Why eCommerce Fulfillment Demands Robotic Automation Now: Three Immutable Facts
eCommerce fulfillment is fast becoming *the* key competitive advantage by which …
The still lingering impact of COVID-19 across manufacturing and supply chain industries set the stage for strategy discussions last week at the virtual ProMatDX event, but it is clear industry watchers and leaders are focused on the near future and forecasting which tools, technologies, and trends will enable businesses to best meet and exceed evolved consumer demand.
ProMatDX, which drew some 14,000 virtual attendees (according to early estimates), provided the forum for industry leaders to share how they reacted to updated customer expectations, lessons they learned about supply chain transparency, and what business-technology strategies they expect will drive their companies out of a response and recovery stage back to business growth. From transforming supply chains to deploying robotic automation and micro-fulfillment centers, the trends are clear: business leaders realize to thrive in the post-pandemic environment, they must invest in intelligent technologies that optimize operations, increase throughput, and get products to customers faster.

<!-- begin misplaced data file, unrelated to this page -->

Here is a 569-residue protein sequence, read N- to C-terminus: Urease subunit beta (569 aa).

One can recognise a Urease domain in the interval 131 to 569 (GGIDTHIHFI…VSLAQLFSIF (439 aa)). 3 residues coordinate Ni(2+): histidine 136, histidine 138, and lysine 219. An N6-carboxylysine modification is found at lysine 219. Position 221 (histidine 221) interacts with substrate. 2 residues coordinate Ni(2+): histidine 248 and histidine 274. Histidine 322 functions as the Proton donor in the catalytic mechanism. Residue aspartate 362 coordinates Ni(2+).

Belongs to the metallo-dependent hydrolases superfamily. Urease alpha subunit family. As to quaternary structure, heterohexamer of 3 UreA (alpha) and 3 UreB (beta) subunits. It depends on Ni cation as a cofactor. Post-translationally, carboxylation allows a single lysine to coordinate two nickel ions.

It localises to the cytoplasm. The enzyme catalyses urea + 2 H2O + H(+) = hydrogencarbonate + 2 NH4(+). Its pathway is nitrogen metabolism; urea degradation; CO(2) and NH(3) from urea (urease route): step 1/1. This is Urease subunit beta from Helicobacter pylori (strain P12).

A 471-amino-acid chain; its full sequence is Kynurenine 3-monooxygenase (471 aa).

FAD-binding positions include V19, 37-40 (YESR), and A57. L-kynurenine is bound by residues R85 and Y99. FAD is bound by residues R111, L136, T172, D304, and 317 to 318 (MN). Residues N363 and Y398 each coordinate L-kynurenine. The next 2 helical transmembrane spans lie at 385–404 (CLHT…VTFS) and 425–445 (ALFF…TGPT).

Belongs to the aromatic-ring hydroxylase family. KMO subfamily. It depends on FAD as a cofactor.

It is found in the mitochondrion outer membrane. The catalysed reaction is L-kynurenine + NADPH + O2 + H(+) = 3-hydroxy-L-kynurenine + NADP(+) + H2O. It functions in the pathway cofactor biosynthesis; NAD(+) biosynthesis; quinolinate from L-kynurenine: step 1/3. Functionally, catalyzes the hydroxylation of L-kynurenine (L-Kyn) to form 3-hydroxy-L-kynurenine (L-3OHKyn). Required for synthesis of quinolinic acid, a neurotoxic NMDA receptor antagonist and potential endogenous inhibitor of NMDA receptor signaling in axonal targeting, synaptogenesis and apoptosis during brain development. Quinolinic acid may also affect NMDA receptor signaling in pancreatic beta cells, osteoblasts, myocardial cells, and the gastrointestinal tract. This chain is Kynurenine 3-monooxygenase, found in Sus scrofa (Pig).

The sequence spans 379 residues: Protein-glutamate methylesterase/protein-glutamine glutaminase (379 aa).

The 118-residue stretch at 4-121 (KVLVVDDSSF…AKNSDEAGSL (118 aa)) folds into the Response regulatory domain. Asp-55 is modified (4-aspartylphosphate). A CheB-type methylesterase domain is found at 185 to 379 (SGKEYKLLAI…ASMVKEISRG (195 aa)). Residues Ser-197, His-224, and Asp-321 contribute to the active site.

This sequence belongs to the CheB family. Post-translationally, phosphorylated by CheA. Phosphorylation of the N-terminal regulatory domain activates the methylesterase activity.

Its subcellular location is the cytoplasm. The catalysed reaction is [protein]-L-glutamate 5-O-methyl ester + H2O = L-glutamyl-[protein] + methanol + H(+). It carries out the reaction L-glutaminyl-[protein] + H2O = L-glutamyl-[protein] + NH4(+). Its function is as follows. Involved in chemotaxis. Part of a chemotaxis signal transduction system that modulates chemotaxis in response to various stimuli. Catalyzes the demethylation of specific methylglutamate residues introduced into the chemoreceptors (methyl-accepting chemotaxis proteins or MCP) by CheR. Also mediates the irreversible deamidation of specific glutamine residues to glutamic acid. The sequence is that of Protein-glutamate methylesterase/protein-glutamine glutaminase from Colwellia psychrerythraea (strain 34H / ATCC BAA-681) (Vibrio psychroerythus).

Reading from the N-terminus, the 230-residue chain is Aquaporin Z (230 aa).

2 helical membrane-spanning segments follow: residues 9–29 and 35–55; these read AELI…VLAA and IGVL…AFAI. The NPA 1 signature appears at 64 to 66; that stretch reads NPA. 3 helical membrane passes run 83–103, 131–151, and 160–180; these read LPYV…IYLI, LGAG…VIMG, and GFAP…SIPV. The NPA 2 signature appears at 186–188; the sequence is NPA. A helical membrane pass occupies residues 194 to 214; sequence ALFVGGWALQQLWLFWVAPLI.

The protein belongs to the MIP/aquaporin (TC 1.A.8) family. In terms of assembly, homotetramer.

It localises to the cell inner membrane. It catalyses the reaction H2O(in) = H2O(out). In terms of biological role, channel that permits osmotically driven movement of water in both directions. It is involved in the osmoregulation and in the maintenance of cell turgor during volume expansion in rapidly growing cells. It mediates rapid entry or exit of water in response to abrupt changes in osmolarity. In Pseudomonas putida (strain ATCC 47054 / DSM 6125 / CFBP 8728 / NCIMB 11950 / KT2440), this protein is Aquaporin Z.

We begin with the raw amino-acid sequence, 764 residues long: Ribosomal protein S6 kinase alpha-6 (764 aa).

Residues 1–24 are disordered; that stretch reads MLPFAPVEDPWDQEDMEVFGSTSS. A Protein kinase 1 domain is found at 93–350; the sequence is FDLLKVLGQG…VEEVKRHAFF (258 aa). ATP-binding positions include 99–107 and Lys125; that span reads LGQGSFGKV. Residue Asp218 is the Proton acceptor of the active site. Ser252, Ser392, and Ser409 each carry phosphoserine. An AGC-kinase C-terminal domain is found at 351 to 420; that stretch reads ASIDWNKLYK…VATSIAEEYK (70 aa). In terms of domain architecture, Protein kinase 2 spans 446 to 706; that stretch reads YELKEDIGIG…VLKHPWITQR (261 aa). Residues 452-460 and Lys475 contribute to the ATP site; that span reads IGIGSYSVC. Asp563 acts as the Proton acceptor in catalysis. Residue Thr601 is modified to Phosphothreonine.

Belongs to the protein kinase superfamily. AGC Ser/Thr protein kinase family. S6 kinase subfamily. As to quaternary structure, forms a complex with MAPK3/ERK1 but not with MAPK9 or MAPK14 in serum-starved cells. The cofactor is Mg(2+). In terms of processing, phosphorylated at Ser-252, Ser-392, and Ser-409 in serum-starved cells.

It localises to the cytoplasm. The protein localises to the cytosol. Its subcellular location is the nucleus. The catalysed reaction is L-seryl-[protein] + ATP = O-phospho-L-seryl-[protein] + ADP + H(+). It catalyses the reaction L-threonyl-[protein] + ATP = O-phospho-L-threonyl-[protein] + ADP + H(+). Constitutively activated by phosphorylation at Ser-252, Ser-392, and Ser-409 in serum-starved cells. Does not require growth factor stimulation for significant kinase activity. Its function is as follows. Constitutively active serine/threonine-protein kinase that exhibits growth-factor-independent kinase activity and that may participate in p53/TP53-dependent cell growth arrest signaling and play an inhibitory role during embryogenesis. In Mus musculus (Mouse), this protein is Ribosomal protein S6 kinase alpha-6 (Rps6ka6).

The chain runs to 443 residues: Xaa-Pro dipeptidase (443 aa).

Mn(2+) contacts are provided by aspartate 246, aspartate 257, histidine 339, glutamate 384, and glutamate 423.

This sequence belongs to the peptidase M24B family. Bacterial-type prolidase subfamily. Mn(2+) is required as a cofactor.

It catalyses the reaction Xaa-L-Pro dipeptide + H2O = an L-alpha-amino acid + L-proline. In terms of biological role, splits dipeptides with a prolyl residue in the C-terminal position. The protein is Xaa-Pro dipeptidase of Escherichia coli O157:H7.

For better or for worse, 2020 was the year customer behavior shifted significantly to online and eCommerce shopping for everything from clothes to food to toilet paper and other everyday items exploded exponentially. According to data from Insider Intelligence and eMarketer, “Total retail spending was up 6.5% to $1.064 trillion. Brick-and-mortar sales grew 2.2% to $878.26 billion, while eCommerce jumped 32.5% to $185.88 billion.” And Insider Intelligence and eMarketer recently forecast “that total U.S. holiday retail sales in 2021 will rise 2.7% to $1.093 trillion, while the season’s eCommerce sales will rise 11.3% to $206.88 billion — eCommerce will account for a record 18.9% of total holiday season retail sales.”